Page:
THE ALEXANDRIA LINK by Steve Berry

(The Sinai Desert, the possible location of the lost Library of Alexandria, Egypt)

What if the biblical basis for the Israeli state was incorrect?  What if the real evidence for the creation of the Jewish state was in western Saudi Arabia?  What if the ancient translations that led to the writing of the Old Testament from old Hebrew and Greek were open to an interpretation that could destabilize both Israel and Saudi Arabia and reorient the geopolitics of the Middle East?  Intertwine the writings of St. Augustine and St. Jerome; add some nefarious characters that would stand to enhance their power and monetary profit, and sprinkle in American politics and you have the basic premise of Steve Berry’s novel, THE ALEXANDRIA LINK.

The book is part of Berry’s series featuring Cotton Malone, a retired member of the U.S. Justice Department’s elite Magellan Billet who lives in Copenhagen and operates a bookstore.  The story begins with a scene from April, 1948, when the British gave up their mandate over Palestine realizing that they no longer have the power to broker a peace between the Arabs and Jews.  We meet George Haddad, a nineteen year old Palestinian who grows frustrated interrogating a man who had come to speak with his father.  The man came with ideas pertaining to a peace settlement, but two weeks before the man’s visit his father had been killed.   Haddad was in no mood to chat with another peace messenger in the midst of the nakba, “the catastrophe,” and executed his prisoner.

The novel quickly shifts to contemporary Copenhagen where Cotton Malone is confronted by his estranged wife, Pam informing him that their son Gary was kidnapped.  The ransom for Gary’s release is the “Alexandria Link,” something only Malone and a few others have knowledge of.  The result is a bombing of Malone’s bookstore and violent confrontation that leads to Gary’s release.  Despite this release the plot begins to further evolve as Malone realizes that he must uncover the “Alexandria Link,” which is the location of an ancient Egyptian library supposedly located in Alexandria.  According to George Haddad, now a grown man, a philosopher and theologian, within the library lays evidence that God’s covenant with Israel delineated in the Bible may be mistaken.  The Israeli and Saudi governments do not want this information to become public knowledge and their security services work to block any progress in discovering the library and its artifacts.  In the United States the Vice President is allied with a European syndicate, called the Order of the Golden Fleece, whose chair, Alfred Hermann is determined to destabilize the Mideast for the economic and political benefit of his cabal.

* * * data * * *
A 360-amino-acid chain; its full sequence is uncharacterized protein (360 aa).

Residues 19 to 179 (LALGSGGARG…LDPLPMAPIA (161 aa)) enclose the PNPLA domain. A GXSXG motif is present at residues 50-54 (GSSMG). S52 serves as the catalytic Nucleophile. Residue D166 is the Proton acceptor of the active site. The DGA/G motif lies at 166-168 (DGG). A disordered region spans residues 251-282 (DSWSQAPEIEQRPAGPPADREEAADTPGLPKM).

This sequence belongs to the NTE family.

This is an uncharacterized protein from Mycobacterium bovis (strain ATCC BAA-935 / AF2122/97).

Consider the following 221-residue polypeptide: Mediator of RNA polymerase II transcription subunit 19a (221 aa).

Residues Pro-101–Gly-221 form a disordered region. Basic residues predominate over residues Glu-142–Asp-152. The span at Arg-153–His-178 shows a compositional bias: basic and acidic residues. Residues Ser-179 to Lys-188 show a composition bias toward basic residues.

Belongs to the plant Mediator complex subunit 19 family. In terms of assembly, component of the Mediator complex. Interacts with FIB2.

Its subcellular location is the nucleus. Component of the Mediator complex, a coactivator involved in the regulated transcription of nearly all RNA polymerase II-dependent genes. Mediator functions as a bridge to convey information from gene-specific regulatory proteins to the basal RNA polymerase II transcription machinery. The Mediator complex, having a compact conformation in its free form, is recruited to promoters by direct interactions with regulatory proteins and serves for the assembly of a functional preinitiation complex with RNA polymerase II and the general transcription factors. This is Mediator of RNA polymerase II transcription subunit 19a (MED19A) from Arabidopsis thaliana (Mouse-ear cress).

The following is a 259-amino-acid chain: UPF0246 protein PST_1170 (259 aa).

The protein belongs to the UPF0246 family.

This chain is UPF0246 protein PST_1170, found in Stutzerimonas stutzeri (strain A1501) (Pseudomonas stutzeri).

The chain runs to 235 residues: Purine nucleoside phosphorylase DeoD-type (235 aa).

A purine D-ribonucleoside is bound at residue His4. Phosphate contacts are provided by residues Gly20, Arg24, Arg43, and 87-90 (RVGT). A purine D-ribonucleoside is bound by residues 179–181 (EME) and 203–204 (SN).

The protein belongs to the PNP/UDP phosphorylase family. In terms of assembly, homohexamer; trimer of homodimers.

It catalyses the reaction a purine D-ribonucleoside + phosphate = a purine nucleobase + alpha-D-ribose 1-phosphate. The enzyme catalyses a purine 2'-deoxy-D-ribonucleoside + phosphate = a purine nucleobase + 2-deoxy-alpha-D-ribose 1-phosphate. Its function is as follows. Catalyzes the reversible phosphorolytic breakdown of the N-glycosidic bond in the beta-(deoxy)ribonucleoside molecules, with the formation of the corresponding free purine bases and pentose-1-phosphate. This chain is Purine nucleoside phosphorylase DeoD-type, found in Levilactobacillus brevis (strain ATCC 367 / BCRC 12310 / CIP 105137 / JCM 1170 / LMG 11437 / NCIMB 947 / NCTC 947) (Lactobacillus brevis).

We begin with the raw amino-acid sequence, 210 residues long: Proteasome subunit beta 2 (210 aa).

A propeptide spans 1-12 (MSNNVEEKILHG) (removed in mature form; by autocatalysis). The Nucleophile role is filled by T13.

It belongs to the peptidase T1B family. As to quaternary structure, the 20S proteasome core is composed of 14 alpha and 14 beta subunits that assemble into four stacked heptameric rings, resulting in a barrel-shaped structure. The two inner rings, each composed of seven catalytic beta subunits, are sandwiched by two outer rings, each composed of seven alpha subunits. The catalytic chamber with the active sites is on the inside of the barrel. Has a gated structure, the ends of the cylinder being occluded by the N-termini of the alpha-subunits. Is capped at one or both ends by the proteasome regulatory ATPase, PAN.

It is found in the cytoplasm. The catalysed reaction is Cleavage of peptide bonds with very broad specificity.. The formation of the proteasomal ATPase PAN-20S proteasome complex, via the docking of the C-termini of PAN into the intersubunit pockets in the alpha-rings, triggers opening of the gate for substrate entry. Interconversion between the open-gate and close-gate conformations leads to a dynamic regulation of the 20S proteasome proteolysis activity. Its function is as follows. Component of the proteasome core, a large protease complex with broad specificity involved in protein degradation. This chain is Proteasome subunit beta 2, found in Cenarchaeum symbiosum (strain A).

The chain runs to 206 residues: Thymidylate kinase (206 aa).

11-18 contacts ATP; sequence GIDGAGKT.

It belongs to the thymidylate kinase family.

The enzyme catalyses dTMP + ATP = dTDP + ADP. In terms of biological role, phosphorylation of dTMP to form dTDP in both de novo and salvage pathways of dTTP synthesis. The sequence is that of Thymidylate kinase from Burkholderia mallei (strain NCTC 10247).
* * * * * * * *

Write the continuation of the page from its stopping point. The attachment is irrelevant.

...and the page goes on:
The plot brings Malone from Copenhagen, to London, Lisbon, the Sinai with his new companion his ex-wife Pam.  Characters from previous novels have major roles; Henrik Thorvaldsen, a Jewish Danish billionaire and close friend of Malone; Stephanie Nelle his former boss in the Justice Department; and Cassiopeia Vitt, an art historian and well trained in the military arts.  New additions include the previously mentioned Alfred Hermann; Dominick Sabre, an operative hired by Hermann who later in the book goes by the alias James McCollum who has his own agenda when it comes to the “Alexandria Link;” Larry Daley, a presidential advisor with his own plans; Attorney-General Brent Green who seems to support a number of positions; and President Robert Edward Daniels, Jr.

As with all of Berry’s novels in the Malone series the reader must pay careful attention as the author integrates legitimate, theoretical, and counter-factual history with contemporary events and politics.  Historical figures permeate the narrative as they are interwoven to support or discredit what the fictional characters deem important.  The plot line concerns power politics and wealth but Berry tries to base much of his action on uncovering “knowledge” as a weapon in the geopolitics of the Middle East.  In this case the knowledge rests on the concept that God’s promise to Abraham for a Jewish homeland in Canaan as written in the Torah is not accurate, thereby debunking the major argument in the Jewish religion for Israel’s existence.

As the story progresses we witness Mossad agents enter and leave.  Further an assassination plot to remove the President of the United States seems to be on the table.  A proposed deal between al-Qaeda and elements in Washington is in place.  Saudi assassins seem to appear everywhere.  There is even an interesting visit by David Ben-Gurion to the Alexandria library and a host of other interesting historical occurrences that may or may not have ever occurred.  Thankfully Berry provides an addendum at the end of the book to inform the reader as to what he has made up and what actually took place.  But what cannot be denied is that he has chosen a topic that has tremendous relevance to current geopolitics in the Middle East.  There is no doubt that the books opening scene displaying the hatred between Palestinians and Jews still remains in place today.  All we have to do is point to the events of last summer between Israel and Hamas.  Though a very good yarn, Berry does provide some important contemporary issues to contemplate.

Berry has written numerous historical novels and though I have only read three, I look forward to continuing to explore his Cotton Malone series as they are interesting, educational, and very entertaining.

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